Union leaders and activists from around the country in Los Angeles on Sept. 8 for the AFL-CIO Convention will get a close look at a regional labor movement with membership numbers holding steady or even slightly increasing.
Compare this with much of the United States where the percentage of workers represented by unions is dropping rapidly and persistently.
Los Angeles, more than most cities (and California, more than most states), has stayed a step ahead of an employer-class determined to cleanse the global economy of collective worker power.
Credit Los Angeles and statewide unions for building tightly-run coalitions with immigrant rights and economic justice groups, its brassy leadership and an electoral strategy, which—so far, at least—has beaten back anti-union measures like Prop. 32.
AFL-CIO delegates from the de-industrialized Midwest, by contrast, have been facing relentless attacks from Republican governors and legislatures fronting “right to work” drives and laws restricting public employee bargaining rights.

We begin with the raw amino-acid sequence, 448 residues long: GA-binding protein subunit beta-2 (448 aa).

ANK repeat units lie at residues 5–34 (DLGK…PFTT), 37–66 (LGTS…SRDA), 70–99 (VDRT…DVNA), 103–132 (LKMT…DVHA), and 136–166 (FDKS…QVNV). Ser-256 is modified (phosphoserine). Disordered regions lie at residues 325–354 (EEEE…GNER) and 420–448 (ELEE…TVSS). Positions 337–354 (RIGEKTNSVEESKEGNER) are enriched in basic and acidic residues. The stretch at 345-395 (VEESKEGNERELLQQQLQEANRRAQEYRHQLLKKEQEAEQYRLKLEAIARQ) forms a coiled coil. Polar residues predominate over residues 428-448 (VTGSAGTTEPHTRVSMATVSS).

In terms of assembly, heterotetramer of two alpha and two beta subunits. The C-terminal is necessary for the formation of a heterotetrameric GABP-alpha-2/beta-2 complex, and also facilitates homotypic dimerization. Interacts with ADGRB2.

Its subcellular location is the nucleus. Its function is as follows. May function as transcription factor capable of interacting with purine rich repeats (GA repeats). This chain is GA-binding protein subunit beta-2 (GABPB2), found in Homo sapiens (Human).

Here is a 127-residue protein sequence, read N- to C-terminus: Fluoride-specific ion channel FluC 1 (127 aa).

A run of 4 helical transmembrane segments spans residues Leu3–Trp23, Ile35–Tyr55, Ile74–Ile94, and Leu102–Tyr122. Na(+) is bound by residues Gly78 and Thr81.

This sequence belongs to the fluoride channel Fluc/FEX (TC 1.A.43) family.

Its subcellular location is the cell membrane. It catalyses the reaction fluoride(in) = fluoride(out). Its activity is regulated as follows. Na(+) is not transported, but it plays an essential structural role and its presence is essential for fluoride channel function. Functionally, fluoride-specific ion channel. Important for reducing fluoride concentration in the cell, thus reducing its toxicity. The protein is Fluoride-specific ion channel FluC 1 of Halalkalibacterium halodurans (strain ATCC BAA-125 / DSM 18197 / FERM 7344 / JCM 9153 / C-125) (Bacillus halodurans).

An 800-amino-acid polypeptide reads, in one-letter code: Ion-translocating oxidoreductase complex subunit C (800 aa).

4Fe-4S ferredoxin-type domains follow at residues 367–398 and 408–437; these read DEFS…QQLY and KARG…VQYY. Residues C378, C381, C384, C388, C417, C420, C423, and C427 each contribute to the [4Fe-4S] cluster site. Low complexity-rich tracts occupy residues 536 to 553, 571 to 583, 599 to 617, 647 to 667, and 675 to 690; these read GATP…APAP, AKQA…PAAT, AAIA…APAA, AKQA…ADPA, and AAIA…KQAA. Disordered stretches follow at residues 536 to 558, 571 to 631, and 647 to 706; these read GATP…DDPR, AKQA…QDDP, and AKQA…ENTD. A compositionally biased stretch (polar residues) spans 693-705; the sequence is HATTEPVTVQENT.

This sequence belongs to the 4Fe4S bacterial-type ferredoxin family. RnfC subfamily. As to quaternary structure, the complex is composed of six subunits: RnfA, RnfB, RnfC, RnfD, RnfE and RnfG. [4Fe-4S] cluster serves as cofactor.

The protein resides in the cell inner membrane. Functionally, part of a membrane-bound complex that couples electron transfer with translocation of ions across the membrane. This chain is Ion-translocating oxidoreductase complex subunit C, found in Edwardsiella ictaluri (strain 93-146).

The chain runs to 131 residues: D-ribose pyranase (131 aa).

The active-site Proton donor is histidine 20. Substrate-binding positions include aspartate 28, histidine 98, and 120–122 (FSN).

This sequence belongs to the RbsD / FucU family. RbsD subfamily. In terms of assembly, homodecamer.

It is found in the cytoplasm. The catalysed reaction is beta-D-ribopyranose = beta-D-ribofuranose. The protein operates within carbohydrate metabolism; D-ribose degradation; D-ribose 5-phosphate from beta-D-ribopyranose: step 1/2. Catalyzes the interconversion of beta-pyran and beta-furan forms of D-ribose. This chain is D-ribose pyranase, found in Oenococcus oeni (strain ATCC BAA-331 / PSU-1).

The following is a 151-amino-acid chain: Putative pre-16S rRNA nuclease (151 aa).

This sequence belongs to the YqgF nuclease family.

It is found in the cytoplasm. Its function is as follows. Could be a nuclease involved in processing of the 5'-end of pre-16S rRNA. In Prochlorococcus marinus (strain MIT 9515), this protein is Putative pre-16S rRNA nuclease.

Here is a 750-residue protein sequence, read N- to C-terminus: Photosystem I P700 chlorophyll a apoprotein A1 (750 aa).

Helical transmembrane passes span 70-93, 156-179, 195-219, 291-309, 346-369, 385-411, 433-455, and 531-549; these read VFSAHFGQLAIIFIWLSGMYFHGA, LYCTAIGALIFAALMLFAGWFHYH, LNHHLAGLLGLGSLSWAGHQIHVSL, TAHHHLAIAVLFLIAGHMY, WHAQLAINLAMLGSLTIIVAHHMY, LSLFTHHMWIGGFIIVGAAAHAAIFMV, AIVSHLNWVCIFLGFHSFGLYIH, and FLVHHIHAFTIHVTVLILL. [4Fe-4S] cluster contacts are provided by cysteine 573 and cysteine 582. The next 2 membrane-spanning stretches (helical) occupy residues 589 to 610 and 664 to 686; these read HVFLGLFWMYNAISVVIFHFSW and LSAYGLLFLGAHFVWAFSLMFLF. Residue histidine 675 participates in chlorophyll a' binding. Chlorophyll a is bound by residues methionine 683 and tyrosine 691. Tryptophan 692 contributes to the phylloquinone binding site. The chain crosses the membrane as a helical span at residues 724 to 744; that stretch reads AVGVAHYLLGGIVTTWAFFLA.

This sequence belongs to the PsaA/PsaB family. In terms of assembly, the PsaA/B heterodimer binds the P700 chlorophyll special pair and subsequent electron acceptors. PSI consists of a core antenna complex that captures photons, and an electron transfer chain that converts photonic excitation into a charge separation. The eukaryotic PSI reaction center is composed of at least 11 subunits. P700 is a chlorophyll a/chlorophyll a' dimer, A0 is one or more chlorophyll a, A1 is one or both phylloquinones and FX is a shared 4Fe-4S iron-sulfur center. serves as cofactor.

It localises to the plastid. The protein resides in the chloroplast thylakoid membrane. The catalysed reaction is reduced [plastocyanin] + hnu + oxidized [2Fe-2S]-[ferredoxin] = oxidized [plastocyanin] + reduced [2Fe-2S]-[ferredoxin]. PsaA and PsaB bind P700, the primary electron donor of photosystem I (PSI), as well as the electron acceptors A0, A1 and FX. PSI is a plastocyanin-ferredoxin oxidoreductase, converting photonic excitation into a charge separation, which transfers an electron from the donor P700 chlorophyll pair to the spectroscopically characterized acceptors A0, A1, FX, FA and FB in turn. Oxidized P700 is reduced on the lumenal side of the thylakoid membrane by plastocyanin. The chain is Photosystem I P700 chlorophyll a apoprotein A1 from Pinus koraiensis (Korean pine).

Will unions in Michigan, Wisconsin and Ohio—without the advantages of California’s dynamic and diverse economy and political culture—ever find their way back?
No one at the convention will deny the existential crises plaguing America's labor movement. But, as always, there are hopeful signs, and the AFL-CIO will have some positive notes to hit:
- One of the largest national unions will be rejoining the fold, [the 1.3 million-member United Food and Commercial Workers (UFCW)].
- For the first time in 10 years, there’s a fully functioning National Labor Relations Board (five Senate-confirmed members), although some of the board’s pro-union decisions and rule making could be voided next year if the Supreme Court finds President Obama’s previous recess appointments unconstitutional.
- Union-funded Alt-Labor campaigns, on behalf of minimum wage workers, are gaining national attention.
Of course, there will be a lot of talk among delegates about widening income inequality, obstructionist Republicans and a White House and administration whose actions on behalf of workers don’t measure up.
Another theme for “true believers” is how to keep the flame hot until America's wage-earners recognize that economic justice won’t come without a fight. In other words, laying the groundwork for that future labor movement, whatever it may look like.